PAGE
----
Most of the historic homes in Wiscasset share qualities of grandeur and luxury, including the 1807 Castle Tucker, 1807 Nickels-Sortwell House and 1792 Smith House, all large homes built by wealthy and prominent residents of the 1700s and early 1800s. Those homes are more imposing than the 1790 tiny house on Fort Hill Street, but it is no less a part of the town’s heritage.
The tiny house measures 448 square feet and sits on a quarter-acre lot. The ownership of the house passed from generation to generation of the Jones family from its construction until 2016, when Pam Logan bought it and beautifully restored it inside and outside with hard work and her love for the house.
The Jones family lived in the house for two centuries, beginning with George Jones, who left the house to his son, also named George. The second George left the house to his daughter, Edna Jones, who left the house to her sister, Pearle Jones Weimert. Weimert left the house to her son, Roy, and his wife, Sharon, who sold the house to Logan.
Over the years, there were many changes to the house: vinyl siding was installed over the clapboards; electricity arrived; a bathroom was built in 1930; carpeting, plywood and linoleum covered the pine floors; and paint or paneling covered the walls.
In later years, the family rented the house out. In 2016, the Weimerts were living out of state and decided to sell it.
Logan, living in New Jersey, had noticed the house four years earlier while visiting her friend Anthony Vitti, who lived in the area. She was attracted to the little house from the first time she saw it. When she heard it had been put on the market in 2016, she contacted the real estate agent to see the house.
Logan knew she wanted the house when she went into the cellar and saw the pine floors on the first floor from the cellar and the original beams holding up the tiny house. “I didn’t even see the upstairs,” she said. “I knew I wanted the house.”
She looked at the house March 17, 2016, and on May 5, 2016, she became the first owner of the house who was not a member of the Jones family.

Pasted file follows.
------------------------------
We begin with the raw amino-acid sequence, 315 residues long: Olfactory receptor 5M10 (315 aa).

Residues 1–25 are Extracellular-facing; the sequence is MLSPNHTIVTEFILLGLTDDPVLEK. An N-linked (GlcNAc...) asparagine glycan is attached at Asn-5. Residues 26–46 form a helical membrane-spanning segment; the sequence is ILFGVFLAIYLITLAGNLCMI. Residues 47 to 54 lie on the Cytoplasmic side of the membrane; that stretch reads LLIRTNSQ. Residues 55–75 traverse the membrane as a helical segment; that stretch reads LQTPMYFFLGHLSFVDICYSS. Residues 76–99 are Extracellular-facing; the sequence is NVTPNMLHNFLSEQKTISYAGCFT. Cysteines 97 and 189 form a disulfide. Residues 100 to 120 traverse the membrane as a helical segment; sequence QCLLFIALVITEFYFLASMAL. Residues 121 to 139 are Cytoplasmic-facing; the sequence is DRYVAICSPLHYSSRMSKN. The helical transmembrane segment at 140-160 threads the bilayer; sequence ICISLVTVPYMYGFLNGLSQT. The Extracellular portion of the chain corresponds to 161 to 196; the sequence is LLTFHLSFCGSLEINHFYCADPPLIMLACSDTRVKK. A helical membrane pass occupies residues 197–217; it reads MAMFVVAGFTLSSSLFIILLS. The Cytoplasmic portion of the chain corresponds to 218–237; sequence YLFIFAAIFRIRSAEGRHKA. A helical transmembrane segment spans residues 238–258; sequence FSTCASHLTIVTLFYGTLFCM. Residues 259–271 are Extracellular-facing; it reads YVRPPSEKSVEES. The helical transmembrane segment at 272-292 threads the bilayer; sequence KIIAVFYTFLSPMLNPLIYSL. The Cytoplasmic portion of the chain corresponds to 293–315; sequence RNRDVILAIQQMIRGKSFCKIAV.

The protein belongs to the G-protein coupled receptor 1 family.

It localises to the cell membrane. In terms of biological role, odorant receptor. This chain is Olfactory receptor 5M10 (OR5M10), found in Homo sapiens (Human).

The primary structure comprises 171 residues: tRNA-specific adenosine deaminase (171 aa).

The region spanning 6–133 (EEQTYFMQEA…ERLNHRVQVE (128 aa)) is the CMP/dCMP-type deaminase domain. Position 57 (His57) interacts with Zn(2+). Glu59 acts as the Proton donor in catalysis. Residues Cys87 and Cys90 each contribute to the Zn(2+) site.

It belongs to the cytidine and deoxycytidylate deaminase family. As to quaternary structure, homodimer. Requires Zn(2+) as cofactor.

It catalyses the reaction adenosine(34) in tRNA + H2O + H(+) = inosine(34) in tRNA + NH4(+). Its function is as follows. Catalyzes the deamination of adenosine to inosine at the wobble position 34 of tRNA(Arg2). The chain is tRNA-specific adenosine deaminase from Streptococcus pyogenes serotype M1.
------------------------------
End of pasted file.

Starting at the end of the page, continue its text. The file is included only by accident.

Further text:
She immediately started work. She replaced a sill in front of the house, removed the vinyl siding and replaced some clapboards. She moved inside and began removing layers of plywood, carpeting and linoleum from the floors and several layers of wallpaper from the walls.
The first floor of the tiny house includes a kitchen, dining room, living room, and front entrance with a stairway to the second floor. The second floor has one bedroom, a bathroom, and a reading nook.
After removing plywood, tile, and linoleum from the floors, Logan discovered wide pumpkin-pine floors that she refinished. Some areas were left natural, while she painted others. After clearing the walls of years of wallpaper and paneling, she papered the walls with new wallpaper.
Logan and her friend Vitti did a lot of the restoration themselves. Chris Malliet was hired to jack up the house, replace the front sill, remove the vinyl siding, rebuild the molding over the front windows and build a deck on the side of the house.
The kitchen countertop was made from two pieces of pine milled by Mike Dottie in Warren.
Logan said the cost of the wood was $80, plus 10 coats of a treatment to waterproof the wood. The water faucet is a replica of an old-fashioned hand pump that was popular in kitchens of the 18th and 19th centuries.
Logan shopped for bargains during the renovation, buying some of her living room furniture on Craigslist.
She plans to carry on the Jones tradition of keeping the house in the family. “I will leave the house to my daughter, Mattie,” she said. Her daughter currently lives in Florida, where she works as an excursion guide at Disney’s Animal Kingdom.
Logan was told that Edna Jones hosted family Thanksgiving and Christmas Eve dinners in the house. Although Logan does not plan to host Thanksgiving and Christmas Eve dinners, she is considering an open house in the spring to show off her home, now restored to reflect its historic value.
Logan is a professional photographer and volunteers as a member of the Wiscasset Historic Preservation Commission.
This story appears through a media partnership with The Lincoln County News.